Myrtle

Nehemiah 8:15; Isaiah 41:19; Isaiah 55:13; Zechariah 1:8,10-11
The well-known tree bearing this name, the myrtus communis. Branches were to be taken from this tree, among others, to make booths when the feast of tabernacles was kept. During the millennium, “instead of the brier shall come up the myrtle tree,” so that it seems to be a type of peace and blessing (Neh. 8:1515And that they should publish and proclaim in all their cities, and in Jerusalem, saying, Go forth unto the mount, and fetch olive branches, and pine branches, and myrtle branches, and palm branches, and branches of thick trees, to make booths, as it is written. (Nehemiah 8:15); Isa. 41:1919I will plant in the wilderness the cedar, the shittah tree, and the myrtle, and the oil tree; I will set in the desert the fir tree, and the pine, and the box tree together: (Isaiah 41:19); Isa. 55:1313Instead of the thorn shall come up the fir tree, and instead of the brier shall come up the myrtle tree: and it shall be to the Lord for a name, for an everlasting sign that shall not be cut off. (Isaiah 55:13)). In Zechariah 1:8,10-118I saw by night, and behold a man riding upon a red horse, and he stood among the myrtle trees that were in the bottom; and behind him were there red horses, speckled, and white. (Zechariah 1:8)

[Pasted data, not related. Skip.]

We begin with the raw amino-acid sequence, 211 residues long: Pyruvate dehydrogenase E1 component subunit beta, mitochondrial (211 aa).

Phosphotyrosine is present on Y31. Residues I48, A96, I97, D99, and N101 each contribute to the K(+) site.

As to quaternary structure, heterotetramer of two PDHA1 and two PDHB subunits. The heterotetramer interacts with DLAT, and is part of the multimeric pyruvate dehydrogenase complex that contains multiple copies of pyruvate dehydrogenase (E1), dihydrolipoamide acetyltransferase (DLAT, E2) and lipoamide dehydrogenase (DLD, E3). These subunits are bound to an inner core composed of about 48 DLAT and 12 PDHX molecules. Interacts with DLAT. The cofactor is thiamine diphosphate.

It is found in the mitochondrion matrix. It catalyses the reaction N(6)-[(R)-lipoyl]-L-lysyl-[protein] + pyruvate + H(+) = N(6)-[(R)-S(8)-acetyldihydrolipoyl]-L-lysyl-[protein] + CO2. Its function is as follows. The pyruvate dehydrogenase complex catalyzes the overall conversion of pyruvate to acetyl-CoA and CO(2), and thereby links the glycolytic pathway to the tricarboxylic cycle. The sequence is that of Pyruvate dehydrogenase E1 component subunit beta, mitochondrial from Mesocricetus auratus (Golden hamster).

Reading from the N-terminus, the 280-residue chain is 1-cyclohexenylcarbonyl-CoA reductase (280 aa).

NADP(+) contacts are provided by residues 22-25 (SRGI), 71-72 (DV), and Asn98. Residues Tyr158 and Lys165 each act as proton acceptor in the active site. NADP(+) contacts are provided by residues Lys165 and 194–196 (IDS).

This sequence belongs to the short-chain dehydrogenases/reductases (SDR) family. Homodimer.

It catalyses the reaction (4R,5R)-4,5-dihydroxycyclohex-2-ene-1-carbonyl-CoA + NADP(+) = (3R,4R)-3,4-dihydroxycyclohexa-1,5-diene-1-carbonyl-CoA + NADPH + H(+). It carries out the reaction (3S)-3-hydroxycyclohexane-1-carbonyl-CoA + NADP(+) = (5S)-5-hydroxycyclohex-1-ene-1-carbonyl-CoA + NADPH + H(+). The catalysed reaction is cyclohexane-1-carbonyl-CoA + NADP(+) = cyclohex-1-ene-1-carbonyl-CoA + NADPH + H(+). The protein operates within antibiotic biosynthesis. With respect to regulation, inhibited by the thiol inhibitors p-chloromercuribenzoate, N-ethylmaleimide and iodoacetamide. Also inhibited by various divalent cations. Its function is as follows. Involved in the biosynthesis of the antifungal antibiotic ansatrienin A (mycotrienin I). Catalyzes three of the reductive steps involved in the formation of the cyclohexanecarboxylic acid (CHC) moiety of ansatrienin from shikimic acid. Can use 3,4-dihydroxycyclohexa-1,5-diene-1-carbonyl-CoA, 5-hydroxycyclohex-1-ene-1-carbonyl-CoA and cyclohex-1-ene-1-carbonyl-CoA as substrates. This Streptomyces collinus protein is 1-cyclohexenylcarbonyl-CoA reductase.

10And the man that stood among the myrtle trees answered and said, These are they whom the Lord hath sent to walk to and fro through the earth. 11And they answered the angel of the Lord that stood among the myrtle trees, and said, We have walked to and fro through the earth, and, behold, all the earth sitteth still, and is at rest. (Zechariah 1:10‑11)
a man (that is, an angel of Jehovah) was seen standing among the myrtle trees, when all the earth was sitting still and was at rest—emblem of the blessing of Jerusalem, for which the angel was interceding. Under the rule of the second Gentile empire, the nations were indifferent to the condition of Jerusalem.